Dr. Daniel Grossman, the director at Advancing New Standards in Reproductive Health (ANSIRH) and a professor of obstetrics and gynecology, has serious concerns about the unproven abortion pill reversal treatment and its potential for increasing risks for patients. 

“We have no evidence that giving progesterone after someone has taken mifepristone increases the likelihood that the pregnancy will continue,” Grossman said. 

Not following the mifepristone and misoprostol protocol as instructed could be dangerous. 

“We do have some evidence that not taking the misoprostol as planned after mifepristone could increase the risk of heavy bleeding—particularly if someone is pregnant at eight or more weeks gestation,” Grossman said. 

In a 2020 study about abortion reversals, lead researcher Dr. Mitchell Creinin sought to find out whether progesterone could reverse the effects of mifepristone. Out of the 12 women enrolled in the trial, three were rushed to emergency care via ambulance for severe vaginal bleeding. Researchers subsequently declared the risk of continuing too dangerous and ended the study. 

Legislation requires doctors to counsel patients on abortion reversal

Perhaps even more insidious is that this year alone, 16 states have introduced legislation requiring doctors to counsel patients on abortion reversal as an option. According to the Guttmacher Institute, eight states already require medically inaccurate information that a medication abortion can be stopped after the patient takes the first dose of mifepristone. 

“Non-experts legislating what clinicians should tell their patients is plain scary, and no other sector of health care is bound by the imposition of misguided state interests the way sexual and reproductive health is,” Shakouri said. 

In the wake of the recent Supreme Court decision to overturn Roe v. Wade, many advocates worry that the mission of CPCs will only grow more emboldened, causing more states to consider these policies. Experts say the goal of these laws is to spread doubt and cast a veil of disinformation about the safety and efficacy of abortion medication. 

Studies refute that people have doubts or regrets about their abortions

Doubt over an abortion is very rare, but that’s not something CPCs want you to know. One of the resources that the abortion pill reversal site lists for post-abortion emotional support, a website called “Option Line,” which Heartbeat International also owns, states that overwhelming feelings don’t often show up for years. Abortion Pill Reversal’s landing page asserts that many women change their minds in time.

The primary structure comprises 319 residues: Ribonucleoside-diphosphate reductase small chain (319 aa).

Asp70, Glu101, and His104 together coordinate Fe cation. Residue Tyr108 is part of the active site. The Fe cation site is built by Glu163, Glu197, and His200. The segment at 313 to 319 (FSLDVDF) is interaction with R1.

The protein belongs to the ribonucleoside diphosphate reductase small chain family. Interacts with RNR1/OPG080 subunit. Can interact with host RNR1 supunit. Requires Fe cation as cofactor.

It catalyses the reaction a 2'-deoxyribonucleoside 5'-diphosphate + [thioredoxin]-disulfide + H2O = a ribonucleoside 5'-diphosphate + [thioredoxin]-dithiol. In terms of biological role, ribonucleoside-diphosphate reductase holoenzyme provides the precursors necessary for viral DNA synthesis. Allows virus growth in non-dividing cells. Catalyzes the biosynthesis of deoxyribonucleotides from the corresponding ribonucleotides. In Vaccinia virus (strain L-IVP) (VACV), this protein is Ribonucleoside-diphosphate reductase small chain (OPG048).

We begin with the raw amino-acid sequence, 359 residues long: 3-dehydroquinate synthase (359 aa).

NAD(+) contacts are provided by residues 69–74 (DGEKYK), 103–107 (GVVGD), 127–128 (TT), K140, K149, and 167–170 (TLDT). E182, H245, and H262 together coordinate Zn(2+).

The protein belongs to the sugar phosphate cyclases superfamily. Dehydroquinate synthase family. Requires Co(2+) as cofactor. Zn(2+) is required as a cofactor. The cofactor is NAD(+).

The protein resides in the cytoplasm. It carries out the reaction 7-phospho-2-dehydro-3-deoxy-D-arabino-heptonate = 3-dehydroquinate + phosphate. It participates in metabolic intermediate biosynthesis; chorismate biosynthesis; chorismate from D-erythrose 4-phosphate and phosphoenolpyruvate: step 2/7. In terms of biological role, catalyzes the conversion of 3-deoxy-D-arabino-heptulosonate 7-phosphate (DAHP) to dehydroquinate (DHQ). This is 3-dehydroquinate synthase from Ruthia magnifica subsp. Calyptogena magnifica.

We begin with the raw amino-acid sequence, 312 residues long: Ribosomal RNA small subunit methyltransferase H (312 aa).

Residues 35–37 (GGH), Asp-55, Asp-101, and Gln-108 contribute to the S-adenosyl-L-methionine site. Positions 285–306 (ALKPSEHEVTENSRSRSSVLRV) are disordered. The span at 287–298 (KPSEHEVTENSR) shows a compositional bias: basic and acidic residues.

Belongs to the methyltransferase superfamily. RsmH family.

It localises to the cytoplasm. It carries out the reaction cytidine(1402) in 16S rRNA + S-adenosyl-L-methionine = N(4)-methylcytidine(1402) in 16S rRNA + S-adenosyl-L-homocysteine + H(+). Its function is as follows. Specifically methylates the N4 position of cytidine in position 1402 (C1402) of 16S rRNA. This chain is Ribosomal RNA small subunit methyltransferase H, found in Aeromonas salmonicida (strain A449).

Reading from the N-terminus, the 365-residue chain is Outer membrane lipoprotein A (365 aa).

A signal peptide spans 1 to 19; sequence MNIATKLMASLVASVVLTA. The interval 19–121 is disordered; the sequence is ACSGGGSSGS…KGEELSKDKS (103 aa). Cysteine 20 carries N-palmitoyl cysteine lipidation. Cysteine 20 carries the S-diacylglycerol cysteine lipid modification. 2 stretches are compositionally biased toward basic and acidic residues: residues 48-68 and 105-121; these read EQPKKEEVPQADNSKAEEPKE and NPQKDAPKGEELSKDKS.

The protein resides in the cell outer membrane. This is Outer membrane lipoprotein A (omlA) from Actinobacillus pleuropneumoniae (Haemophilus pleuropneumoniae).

A 2020 study published in Social Science and Medicine collected data from 30 U.S. facilities that provided abortions over five years and found no evidence that people who obtain abortions regret their decisions as the years go on. At the five-year mark, most people feel positive about their choice to have an abortion or no feelings at all. Relief was the most common feeling experienced. An overwhelming majority, 99.5-97.7% of participants, felt it was the right decision depending on whether they felt no stigma or high stigma about abortion, respectively. 

Abortion pill reversal messaging plays on sexist tropes of women as fickle and flighty, and it harms people by imposing rigid, sexist, false notions about their relationships to their bodies and life decisions, said Shakouri. 

Shakouri explained that stigma, not doubt or regret, prevents people from making informed, fully invested abortion decisions, along with restrictions on accessing abortion care. “Eliminating barriers to abortion access would significantly shift any (exceedingly rare) instances of doubt or regret people feel around their abortion decisions,” said Shakouri. 

A 2013 study on Wisconsin’s mandatory preabortion ultrasound found that 93% of people seeking abortions were certain of their decision, both before and after. A 2008 nationally representative survey showed that 92% of participants made up their minds before making an appointment

“This [reversal] is not a procedure that patients are asking for or in need of,” Carwile said.

Xenia Ellenbogen (she/they) is a freelance reproductive rights and mental health writer. She focuses on reproductive health and justice, LGBTQIA+ issues, menstrual equity, and trauma. She has a BA in writing...